Category: Michael (Gen)
Summary: If families were chosen and not born…
Author’s Notes: This uses the rare second-person narrative, but it seemed the strongest POV for this story. Written for the prisonbreak100 challenge, where I have the Gen pairing of Lincoln and Michael. This is for prompt #26, “Parents.”
A man who abandons you without ever really knowing you— and does it by his own volition— that man is not a father. He is a catalyst. A failure. A contributor to your genetic makeup. None of these things merits being a father. Even Frankenstein loved his creation more.
A brother who sticks by you, who tries to parent you, is not a father. He might be as good as you will get, but it is never anything like the same. He was almost as much a child as you back then, much closer to an equal than you’d like. He can love you, raise you, and try and try and try, but he can’t quite give you what you need—can’t offer what he never had himself.
A man of good intent—a progressive thinker who offers dignity in a position where no-one expects it… he is not your father either. He sees the good in people when he can— so hard in a place like this. He respects intelligence and artistry, and at his core is a man worth choosing if the universe allowed it. He does not have his own children, as far as you know, and this so obviously is a missed opportunity. He would have been a good father—he has been like one in the short time you’ve known him. If not for the failure of that first escape attempt, you would never have gotten to this point where you betray him personally. It hurts, destroying his trust in you. In his eyes, you can see his opinion of you has changed. The care with which you lock him in his own closet will not be remembered. The fact that you truly admired him will never be believed. You have created self-doubts and tainted memories in someone you truly admired. As you shut the door on him—his anniversary and his faith in you ruined—you find yourself thinking that you never deserved any sort of father at all.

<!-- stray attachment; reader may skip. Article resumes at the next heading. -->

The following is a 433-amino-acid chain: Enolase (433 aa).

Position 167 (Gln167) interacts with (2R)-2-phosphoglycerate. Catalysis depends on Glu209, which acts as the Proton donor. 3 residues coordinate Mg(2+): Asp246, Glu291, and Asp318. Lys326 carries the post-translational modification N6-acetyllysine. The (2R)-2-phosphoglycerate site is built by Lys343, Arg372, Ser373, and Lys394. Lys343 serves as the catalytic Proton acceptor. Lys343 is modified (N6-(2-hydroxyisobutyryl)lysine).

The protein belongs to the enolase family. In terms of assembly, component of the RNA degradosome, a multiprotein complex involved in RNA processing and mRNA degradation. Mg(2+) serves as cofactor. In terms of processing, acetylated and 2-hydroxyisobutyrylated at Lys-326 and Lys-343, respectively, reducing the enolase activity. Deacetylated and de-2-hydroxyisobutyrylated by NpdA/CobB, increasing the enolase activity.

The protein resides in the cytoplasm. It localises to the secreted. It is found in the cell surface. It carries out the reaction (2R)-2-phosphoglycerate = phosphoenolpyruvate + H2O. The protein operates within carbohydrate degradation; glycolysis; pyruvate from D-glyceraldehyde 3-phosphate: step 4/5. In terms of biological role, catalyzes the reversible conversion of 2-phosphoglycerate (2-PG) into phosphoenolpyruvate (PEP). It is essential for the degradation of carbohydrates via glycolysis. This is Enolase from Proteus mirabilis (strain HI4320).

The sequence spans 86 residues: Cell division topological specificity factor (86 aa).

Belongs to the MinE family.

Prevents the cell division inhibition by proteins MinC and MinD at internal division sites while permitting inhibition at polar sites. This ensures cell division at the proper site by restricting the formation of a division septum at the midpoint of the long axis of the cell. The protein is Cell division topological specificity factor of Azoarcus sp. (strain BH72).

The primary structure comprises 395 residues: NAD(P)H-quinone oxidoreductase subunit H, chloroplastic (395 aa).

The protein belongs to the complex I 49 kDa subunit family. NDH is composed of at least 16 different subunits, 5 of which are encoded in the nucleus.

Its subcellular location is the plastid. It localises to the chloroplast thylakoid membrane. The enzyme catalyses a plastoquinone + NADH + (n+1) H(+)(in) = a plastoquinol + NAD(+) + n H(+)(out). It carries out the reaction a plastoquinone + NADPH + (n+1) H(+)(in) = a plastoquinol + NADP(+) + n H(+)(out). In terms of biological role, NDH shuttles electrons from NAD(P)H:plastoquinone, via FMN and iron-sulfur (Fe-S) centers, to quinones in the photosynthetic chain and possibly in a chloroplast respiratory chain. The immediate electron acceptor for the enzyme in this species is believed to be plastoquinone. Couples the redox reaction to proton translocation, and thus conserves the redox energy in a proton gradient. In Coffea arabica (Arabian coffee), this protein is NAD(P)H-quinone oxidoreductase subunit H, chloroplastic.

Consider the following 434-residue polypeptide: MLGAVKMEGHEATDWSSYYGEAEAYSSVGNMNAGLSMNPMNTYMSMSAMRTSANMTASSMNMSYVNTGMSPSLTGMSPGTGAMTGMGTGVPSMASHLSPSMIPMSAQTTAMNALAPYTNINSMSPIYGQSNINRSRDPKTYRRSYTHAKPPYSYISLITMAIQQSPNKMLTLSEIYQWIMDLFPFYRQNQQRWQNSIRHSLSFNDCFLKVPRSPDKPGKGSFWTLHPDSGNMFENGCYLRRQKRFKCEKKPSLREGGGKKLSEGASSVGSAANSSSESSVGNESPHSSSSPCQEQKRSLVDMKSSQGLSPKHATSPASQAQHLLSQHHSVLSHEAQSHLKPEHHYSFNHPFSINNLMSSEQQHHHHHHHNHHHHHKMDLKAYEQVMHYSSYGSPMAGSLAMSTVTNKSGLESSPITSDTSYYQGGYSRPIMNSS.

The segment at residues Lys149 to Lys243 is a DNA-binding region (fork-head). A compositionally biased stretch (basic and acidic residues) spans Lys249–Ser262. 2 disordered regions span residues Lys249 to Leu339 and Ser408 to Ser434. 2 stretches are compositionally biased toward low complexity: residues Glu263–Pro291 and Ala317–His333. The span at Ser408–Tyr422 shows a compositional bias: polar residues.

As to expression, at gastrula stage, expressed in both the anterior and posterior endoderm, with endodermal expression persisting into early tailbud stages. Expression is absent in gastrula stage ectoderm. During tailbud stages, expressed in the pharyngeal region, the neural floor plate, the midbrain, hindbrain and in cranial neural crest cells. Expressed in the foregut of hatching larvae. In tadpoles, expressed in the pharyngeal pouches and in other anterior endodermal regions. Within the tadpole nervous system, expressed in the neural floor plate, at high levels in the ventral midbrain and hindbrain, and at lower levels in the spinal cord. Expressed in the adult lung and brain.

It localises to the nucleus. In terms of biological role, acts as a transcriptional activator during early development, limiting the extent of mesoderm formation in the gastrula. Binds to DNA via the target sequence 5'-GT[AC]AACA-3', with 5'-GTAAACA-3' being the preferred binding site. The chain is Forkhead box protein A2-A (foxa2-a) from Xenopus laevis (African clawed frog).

A man of wisdom who is not your father has eased your time inside. He knows most of what you’ve done, and what’s more… he understands. He could forgive, if his absolution had value. He knows that you do this for love, that you have your own “do no harm” approach to planning. He believes in your kindness, and has returned it with his own. He has taken the initiative on crucial steps to ensure this escape, and they have cost him everything he had to call his own.
Yet he does not blame you—or anyone—in his final benedictions. He offers a gift of undeserved value, and he grants it with his blessing.
And there is nothing you can do—you cannot save him or give him what he wants. His last words are full of warmth, and they genuinely belong to you. The weight of it is more than you could have guessed.
He was a criminal, albeit a gentleman, but you will not let that word become your memory.
You would have chosen him—or someone like him—if family were made and not born.
And you can’t help thinking that although this time was brief… it means something lasting to know that he chose you.
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